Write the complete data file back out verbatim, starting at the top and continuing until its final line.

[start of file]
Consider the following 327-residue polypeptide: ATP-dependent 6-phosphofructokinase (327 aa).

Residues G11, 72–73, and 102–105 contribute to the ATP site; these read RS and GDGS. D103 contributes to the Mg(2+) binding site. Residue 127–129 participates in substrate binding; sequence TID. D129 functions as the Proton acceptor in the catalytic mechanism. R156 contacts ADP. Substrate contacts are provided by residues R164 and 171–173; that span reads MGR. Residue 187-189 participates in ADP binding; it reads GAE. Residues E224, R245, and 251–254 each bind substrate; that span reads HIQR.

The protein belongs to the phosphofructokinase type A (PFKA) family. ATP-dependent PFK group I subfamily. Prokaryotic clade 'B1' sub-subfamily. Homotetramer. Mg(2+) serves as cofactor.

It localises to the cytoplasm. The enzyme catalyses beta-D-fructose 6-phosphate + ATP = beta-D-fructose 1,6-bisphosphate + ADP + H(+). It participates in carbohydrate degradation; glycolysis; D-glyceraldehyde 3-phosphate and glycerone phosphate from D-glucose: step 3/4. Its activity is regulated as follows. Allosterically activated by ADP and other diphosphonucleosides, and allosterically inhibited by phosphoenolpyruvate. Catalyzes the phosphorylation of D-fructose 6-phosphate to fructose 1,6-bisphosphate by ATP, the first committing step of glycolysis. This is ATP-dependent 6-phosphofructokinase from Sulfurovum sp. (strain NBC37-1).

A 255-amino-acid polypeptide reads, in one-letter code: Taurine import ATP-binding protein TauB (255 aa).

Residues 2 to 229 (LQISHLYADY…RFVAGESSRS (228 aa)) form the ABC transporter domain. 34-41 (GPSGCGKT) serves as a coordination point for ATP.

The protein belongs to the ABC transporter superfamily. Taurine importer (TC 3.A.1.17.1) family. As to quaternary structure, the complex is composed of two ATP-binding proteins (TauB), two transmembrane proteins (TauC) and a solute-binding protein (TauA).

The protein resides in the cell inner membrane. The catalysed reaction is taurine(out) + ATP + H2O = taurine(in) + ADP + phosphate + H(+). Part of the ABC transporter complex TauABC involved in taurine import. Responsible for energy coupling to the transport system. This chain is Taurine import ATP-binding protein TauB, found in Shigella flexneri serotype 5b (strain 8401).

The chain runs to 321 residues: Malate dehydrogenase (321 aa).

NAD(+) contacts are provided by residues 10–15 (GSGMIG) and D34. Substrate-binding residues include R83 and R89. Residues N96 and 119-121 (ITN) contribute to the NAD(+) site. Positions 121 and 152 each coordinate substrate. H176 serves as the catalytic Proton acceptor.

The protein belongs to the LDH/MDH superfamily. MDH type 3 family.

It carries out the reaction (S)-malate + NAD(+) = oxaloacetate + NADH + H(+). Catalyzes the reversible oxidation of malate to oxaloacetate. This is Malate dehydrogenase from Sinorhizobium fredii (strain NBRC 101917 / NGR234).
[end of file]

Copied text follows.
Consider the following 327-residue polypeptide: ATP-dependent 6-phosphofructokinase (327 aa).

Residues G11, 72–73, and 102–105 contribute to the ATP site; these read RS and GDGS. D103 contributes to the Mg(2+) binding site. Residue 127–129 participates in substrate binding; sequence TID. D129 functions as the Proton acceptor in the catalytic mechanism. R156 contacts ADP. Substrate contacts are provided by residues R164 and 171–173; that span reads MGR. Residue 187-189 participates in ADP binding; it reads GAE. Residues E224, R245, and 251–254 each bind substrate; that span reads HIQR.

The protein belongs to the phosphofructokinase type A (PFKA) family. ATP-dependent PFK group I subfamily. Prokaryotic clade 'B1' sub-subfamily. Homotetramer. Mg(2+) serves as cofactor.

It localises to the cytoplasm. The enzyme catalyses beta-D-fructose 6-phosphate + ATP = beta-D-fructose 1,6-bisphosphate + ADP + H(+). It participates in carbohydrate degradation; glycolysis; D-glyceraldehyde 3-phosphate and glycerone phosphate from D-glucose: step 3/4. Its activity is regulated as follows. Allosterically activated by ADP and other diphosphonucleosides, and allosterically inhibited by phosphoenolpyruvate. Catalyzes the phosphorylation of D-fructose 6-phosphate to fructose 1,6-bisphosphate by ATP, the first committing step of glycolysis. This is ATP-dependent 6-phosphofructokinase from Sulfurovum sp. (strain NBC37-1).

A 255-amino-acid polypeptide reads, in one-letter code: Taurine import ATP-binding protein TauB (255 aa).

Residues 2 to 229 (LQISHLYADY…RFVAGESSRS (228 aa)) form the ABC transporter domain. 34-41 (GPSGCGKT) serves as a coordination point for ATP.

The protein belongs to the ABC transporter superfamily. Taurine importer (TC 3.A.1.17.1) family. As to quaternary structure, the complex is composed of two ATP-binding proteins (TauB), two transmembrane proteins (TauC) and a solute-binding protein (TauA).

The protein resides in the cell inner membrane. The catalysed reaction is taurine(out) + ATP + H2O = taurine(in) + ADP + phosphate + H(+). Part of the ABC transporter complex TauABC involved in taurine import. Responsible for energy coupling to the transport system. This chain is Taurine import ATP-binding protein TauB, found in Shigella flexneri serotype 5b (strain 8401).

The chain runs to 321 residues: Malate dehydrogenase (321 aa).

NAD(+) contacts are provided by residues 10–15 (GSGMIG) and D34. Substrate-binding residues include R83 and R89. Residues N96 and 119-121 (ITN) contribute to the NAD(+) site. Positions 121 and 152 each coordinate substrate. H176 serves as the catalytic Proton acceptor.

The protein belongs to the LDH/MDH superfamily. MDH type 3 family.

It carries out the reaction (S)-malate + NAD(+) = oxaloacetate + NADH + H(+). Catalyzes the reversible oxidation of malate to oxaloacetate. This is Malate dehydrogenase from Sinorhizobium fredii (strain NBRC 101917 / NGR234).